During September’s London Design Festival, Mimi Jung presented what she calls “the most functional piece” she’s made as an artist. Her highly conceptual three-person sofa, Have A Seat, stripped the Kvadrat upholstery from its center cushions until it was almost transparent, exposing the textile’s individual strands.
“The idea was that in public settings, people skip a seat in their desire for personal space,” Jung says, surrounded by woven wall hangings and loose threads in her Downtown Los Angeles studio. Despite having shown at exhibitions like LDF, Design Miami and Collective Design fair, her practice is less concerned with producing functional furniture than exploring the conceptual elements of privacy in public space. In 2015, her Four Teal Walls—curving, diaphanous room partitions painstakingly handwoven from mohair threads—caught the attention of Jeffrey Bernett, the curator who eventually commissioned her for the Kvadrat exhibition.
“The forms that make up her pieces—screens, boundaries and 3D objects— display a kind of rigorous structural narrative coupled with the delicacy of yarn and weaving, subtle and light in away that only working in textiles allows,” says Bernett, comparing Jung’s work to “the richness of Sheila Hicks’s.” Much like Hicks’s, Jung’s work blurs the distinction between art and design. Using natural fibers, and more recently synthetics, lanyards and metal casts, she weaves vivid gradients that ebb and flow between different levels of color and translucency. Surprisingly, weaving is a relatively new skill for Jung. She studied at both Cooper Union and HGK Basel, briefly pursuing a career designing graphics for art books and exhibitions. “It was the closest I could get to the art realm, and so at one point I realized that this was not what I wanted to do,” she recalls. Weaving, as it turned out, would be a relatively inexpensive medium to adopt. The craft was one of the many specialties of Brook&Lyn, the design studio Jung founded in New York in 2009 that encompassed jewelry, furniture and interiors. In 2012, her husband Brian Hurewitz joined as partner, and the two moved to Los Angeles, eventually changing the company name to Early Work to avoid geographic confusion. Throughout, Jung’s weavings remained a personal endeavor.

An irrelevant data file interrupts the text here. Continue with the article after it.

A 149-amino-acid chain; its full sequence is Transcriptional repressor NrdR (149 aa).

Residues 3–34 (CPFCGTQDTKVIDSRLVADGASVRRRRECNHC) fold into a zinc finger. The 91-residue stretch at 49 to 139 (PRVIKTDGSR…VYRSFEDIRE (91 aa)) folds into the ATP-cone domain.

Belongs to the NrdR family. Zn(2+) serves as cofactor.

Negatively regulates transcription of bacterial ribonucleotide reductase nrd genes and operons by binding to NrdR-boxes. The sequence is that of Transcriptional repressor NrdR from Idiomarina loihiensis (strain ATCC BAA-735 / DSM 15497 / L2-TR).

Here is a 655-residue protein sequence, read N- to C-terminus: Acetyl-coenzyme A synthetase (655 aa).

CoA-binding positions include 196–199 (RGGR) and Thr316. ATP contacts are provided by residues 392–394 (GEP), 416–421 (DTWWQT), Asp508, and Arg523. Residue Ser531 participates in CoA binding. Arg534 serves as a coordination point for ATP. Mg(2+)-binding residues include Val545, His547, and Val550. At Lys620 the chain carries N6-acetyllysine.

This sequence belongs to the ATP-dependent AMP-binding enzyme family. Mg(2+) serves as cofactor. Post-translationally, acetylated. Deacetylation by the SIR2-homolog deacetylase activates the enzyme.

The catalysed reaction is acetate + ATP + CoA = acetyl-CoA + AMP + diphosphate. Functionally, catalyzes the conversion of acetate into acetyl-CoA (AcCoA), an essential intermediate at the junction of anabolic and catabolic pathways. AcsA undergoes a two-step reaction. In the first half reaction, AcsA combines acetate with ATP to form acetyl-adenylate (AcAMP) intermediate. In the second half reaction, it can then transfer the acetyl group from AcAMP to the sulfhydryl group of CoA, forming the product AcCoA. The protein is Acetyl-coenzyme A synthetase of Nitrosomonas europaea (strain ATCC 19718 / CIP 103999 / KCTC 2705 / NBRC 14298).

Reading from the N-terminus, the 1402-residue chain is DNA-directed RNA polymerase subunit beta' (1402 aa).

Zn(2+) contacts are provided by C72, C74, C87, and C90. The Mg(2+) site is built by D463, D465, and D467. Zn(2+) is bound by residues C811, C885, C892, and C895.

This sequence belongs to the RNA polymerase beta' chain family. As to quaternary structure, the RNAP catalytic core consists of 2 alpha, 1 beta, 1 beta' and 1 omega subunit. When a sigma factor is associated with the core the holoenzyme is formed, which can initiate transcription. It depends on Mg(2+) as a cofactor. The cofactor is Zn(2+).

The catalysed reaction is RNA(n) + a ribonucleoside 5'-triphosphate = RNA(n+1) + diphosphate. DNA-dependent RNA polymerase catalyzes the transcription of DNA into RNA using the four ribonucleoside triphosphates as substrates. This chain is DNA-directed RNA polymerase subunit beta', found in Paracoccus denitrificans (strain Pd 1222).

L.A. seems to have had a transformative influence on Jung’s work. She replaced the elaborate fringe and knobbed surfaces of her early wall hangings with the delicate panels of her room partitions, and her recurring themes of privacy began to dominate her work.“That’s why L.A. appealed to me,” she says. “In New York, I felt like you didn’t have room to breathe. The pace here allowed me to step back and figure out what kind of practice I wanted and to explore every single avenue until I landed where I am.”
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